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Mozilla released the first workable alpha version of its new Fennec mobile browser last week, showcasing a new interface optimized for small-screen devices. Despite the slimmed-down look, however, Fennec makes use of the same Mozilla technologies under the hood that are well-known in Firefox. In my testing on my own handheld device, I found Fennec an enticing browser with a well-thought-out interface.
You can grab the first usable release from the Fennec project site on Mozilla Labs. A Web-installable build for Maemo tablets is provided, as are builds for Mac OS X, Windows, and desktop Linux. The release notes indicate that the Maemo build is targeted at the N810 line of tablets, which feature a hardware keyboard, but I did not have any trouble installing or running the package on an N800.
Perhaps the most innovative feature of Fennec is its user interface, which attempts to maximize the amount of screen real estate devoted to page rendering. It does so with context-sensitive UI elements and off-screen controls that you access with gestures.
The browser's start page shows first-time users what to do -- slide left to reveal the toolbar that rests just out of sight on one side; slide right to reveal the tab bar, which sports page thumbnails instead of text titles. The location bar at the top of the window is minimalist, sporting only a favicon, reload button, and bookmarks button.
In addition to the side-accessible toolbars, Fennec attempts to make getting to the desired URL as fast as possible by incorporating URL completion and search into the text entry. URL completion works much like it does in Firefox 3's Awesomebar, bringing up a list of matches on both address and page title, and adjusting the list as you type. For faster search, start typing your search terms in the location bar, then click on one of the search buttons at the bottom of the pop-up window.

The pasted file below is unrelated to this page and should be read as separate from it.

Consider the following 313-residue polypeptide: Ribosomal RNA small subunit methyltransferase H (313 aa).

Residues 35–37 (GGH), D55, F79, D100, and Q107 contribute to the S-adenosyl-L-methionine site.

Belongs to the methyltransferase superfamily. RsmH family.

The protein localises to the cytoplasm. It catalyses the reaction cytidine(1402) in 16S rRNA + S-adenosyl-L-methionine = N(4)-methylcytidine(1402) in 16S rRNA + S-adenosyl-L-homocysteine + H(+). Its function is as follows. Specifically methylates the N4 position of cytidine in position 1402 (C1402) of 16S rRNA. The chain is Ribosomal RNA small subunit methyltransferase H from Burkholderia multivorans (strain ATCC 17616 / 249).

A Fennec, in case you were wondering, is a pocket-sized species of fox native to northern Africa. Like its namesake, the Fennec browser is a miniaturized version of Firefox, not a stripped-down, lightweight alternative.
Consequently, it includes features not commonplace on the mobile browsers found on many phones, such as Firefox's management of downloads, cookies, passwords, and certificates, full support for AJAX Web pages, and tabbed browsing. It also includes support for extensions, plugins, and themes, and integrates with Mozilla's online services such as update notifications and Weave online bookmarking and personalization.
But the project's vision statement also includes mobile-friendly ideas not found in desktop Firefox, such as geolocation, initiation of phone calls from within Web pages, and integration with PIM services on the device.
In my tests, Fennec is -- not surprisingly -- slower than MicroB on the N800 tablet. Some N800 users reported problems using the device's software keyboard, but I did not have trouble.
As for Fennec's user interface, the hidden tool and tab bars are easy to get used to, but I found it all too easy to accidentally slide them into view while scrolling a page up and down with the stylus. If you use an N810 device with a keyboard, you may be able to scroll with hardware keys, avoiding the issue, but with a touchscreen device that is unlikely to be the preferred way of navigating.
On a side note, it took me a few pages to realize that Fennec recoups some screen space by eliminating the traditional scroll bar altogether. I don't know if the space savings are worth it, considering that without a scroll bar you lose the ability to tell where on the page you are.
The rest of the interface is slick. I found the location bar autocompletion and search fast and unobtrusive, and liked the thumbnail view of the tab bar. There are no themes or other add-ons for Fennec yet, but since it employs the same APIs as Firefox, they are sure to follow.
It is good to see Mozilla putting significant resources and effort into the mobile space. Mozilla changed the desktop browser marketplace; I hope its influence on mobile browsing will be even bigger.